U.S. District Judge Derrick Watson (George F. Lee / Associated Press)
A federal judge in Hawaii on Thursday ordered the Trump administration to vastly expand the number of people exempt from a controversial travel ban to include those who have grandparents and other non-immediate family in the U.S., as well as refugees without family ties to the country.
In his order, U.S. District Judge Derrick Watson said the government’s actions in implementing the limits on travel for refugees and residents of six Muslim-majority countries represented “the antithesis of common sense.”
He said the government had failed to follow Supreme Court orders last month that established conditions for a partial revival of the ban, whose implementation had been blocked by the courts.
The District Court’s decision means that the travel ban, reinstated by the Supreme Court on June 29 with exemptions for a limited list of “close” family members, will stay in place. But there will be expanded exceptions for would-be travelers who have grandparents, grandchildren, aunts, uncles, nieces, nephews, cousins and brothers- and sisters-in-law in the U.S.
Watson also said that refugees who have “formal assurance” from U.S. resettlement agencies for relocation to the country — even if the refugees do not have relatives in the U.S. — cannot be prevented from entering.
The decision means that potentially thousands of refugees who had been vetted for U.S. admission but were blocked after the government cut off most refugee admissions on Wednesday — the day the country hit a cap of 50,000 refugee admissions for the fiscal year — may now be let in.
The Department of Justice did not respond to a request for comment on Thursday night.
For two weeks, the Trump administration and the state of Hawaii have fought repeatedly in federal courts over whom the ban can block.
At issue is how to determine which travelers have “close” relatives living in the U.S. or are associated with the country in other ways that let them bypass the ban — standards set by the Supreme Court when it lifted the previous halt on enforcement of the ban.
President Trump’s executive order halts travel by nationals of Somalia, Syria, Sudan, Yemen, Libya and Iran but allows exceptions for those with what the Supreme Court called “bona fide” connections with the United States. The government has said those connections include a parent, spouse, child, adult son or daughter, son-in-law, daughter-in-law, sibling, fiance or fiancee, and in-law parents.
But the administration said grandparents, grandchildren, aunts, uncles, nieces, nephews, cousins and brothers- and sisters-in-law are not close enough to qualify for admission during the duration of the order. Attorneys for the state of Hawaii successfully petitioned Watson to order the government to count all of those categories as “bona fide” U.S. connections.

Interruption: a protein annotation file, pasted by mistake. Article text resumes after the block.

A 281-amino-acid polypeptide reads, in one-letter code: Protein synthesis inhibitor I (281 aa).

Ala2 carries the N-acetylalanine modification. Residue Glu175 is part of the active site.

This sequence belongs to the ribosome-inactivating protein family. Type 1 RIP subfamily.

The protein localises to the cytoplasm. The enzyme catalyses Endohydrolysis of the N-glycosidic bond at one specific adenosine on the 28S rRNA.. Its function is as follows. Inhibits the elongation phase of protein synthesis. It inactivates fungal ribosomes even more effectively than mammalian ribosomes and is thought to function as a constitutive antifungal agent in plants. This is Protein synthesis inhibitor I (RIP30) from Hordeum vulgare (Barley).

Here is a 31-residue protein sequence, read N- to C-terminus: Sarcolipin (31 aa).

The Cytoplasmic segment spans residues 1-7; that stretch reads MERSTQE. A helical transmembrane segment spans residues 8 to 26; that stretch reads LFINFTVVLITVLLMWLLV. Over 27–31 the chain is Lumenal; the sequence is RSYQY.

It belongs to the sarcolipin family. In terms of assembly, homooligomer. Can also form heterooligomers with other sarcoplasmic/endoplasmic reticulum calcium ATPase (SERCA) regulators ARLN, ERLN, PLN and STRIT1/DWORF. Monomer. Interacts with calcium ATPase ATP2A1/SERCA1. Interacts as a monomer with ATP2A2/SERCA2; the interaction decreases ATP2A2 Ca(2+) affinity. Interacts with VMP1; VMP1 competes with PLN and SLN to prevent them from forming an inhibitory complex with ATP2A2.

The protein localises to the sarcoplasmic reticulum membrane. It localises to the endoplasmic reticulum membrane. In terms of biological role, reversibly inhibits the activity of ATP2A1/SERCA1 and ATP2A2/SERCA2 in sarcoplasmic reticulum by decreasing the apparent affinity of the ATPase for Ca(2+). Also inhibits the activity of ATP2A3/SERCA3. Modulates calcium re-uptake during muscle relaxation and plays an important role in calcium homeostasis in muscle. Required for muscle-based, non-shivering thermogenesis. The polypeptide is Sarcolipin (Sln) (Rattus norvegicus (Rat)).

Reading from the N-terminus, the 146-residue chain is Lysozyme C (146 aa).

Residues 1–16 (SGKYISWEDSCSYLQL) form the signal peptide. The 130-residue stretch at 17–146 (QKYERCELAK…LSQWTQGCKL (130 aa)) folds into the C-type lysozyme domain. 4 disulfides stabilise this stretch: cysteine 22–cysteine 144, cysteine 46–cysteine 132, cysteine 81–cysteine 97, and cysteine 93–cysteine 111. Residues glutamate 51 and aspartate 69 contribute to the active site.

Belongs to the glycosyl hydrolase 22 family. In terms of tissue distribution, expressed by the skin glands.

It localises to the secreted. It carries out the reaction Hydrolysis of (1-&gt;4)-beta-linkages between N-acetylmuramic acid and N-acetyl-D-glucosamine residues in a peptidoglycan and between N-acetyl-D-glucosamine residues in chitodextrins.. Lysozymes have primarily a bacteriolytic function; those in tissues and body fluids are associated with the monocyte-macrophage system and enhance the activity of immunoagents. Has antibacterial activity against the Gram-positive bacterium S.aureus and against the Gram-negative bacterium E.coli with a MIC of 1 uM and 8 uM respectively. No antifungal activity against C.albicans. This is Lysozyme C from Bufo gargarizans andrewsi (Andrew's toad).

In the case of refugees, state lawyers argued that a refugee resettlement organization’s interactions with a refugee constitute a bona fide relationship. The administration disagreed.
Hawaii’s win came after it was twice rejected in court attempts to weaken the ban.
On July 6, Watson denied a request from the state to "clarify" exceptions to the ban, saying that he did not have the authority to interpret Supreme Court orders. The next day, the U.S. 9th Circuit Court of Appeals rejected a similar request from the state, saying it did not have jurisdiction over the matter.
But appellate judges told challengers that they could try a different legal maneuver in the district court. Judges said Hawaii attorneys could request Watson to issue an injunction against the ban’s implementation or modify an injunction he had issued that previously had halted the ban, before his order was partially lifted by the Supreme Court. Hawaii filed both requests last week.
The travel ban calls for a three-month pause on travel to the United States by nationals of the six Muslim-majority countries and a four-month halt on all refugee resettlement.
Watson was one of the judges who granted a restraining order blocking implementation. His order was issued in a case filed in March by the state of Hawaii.
Successful challenges in that case and another filed in a Maryland federal court were upheld in the 9th Circuit and 4th Circuit appellate courts before requests were made to the Supreme Court to rule on the constitutionality of the ban.
On June 26, the Supreme Court said the ban could be put back into place with exceptions, but left it up to the government to define most of them. The court indicated its move was a temporary measure until the court hears full arguments on Trump’s executive order in the fall.
Jaweed Kaleem is The Times’ national race and justice correspondent. Follow him on Twitter, Facebook and Instagram.
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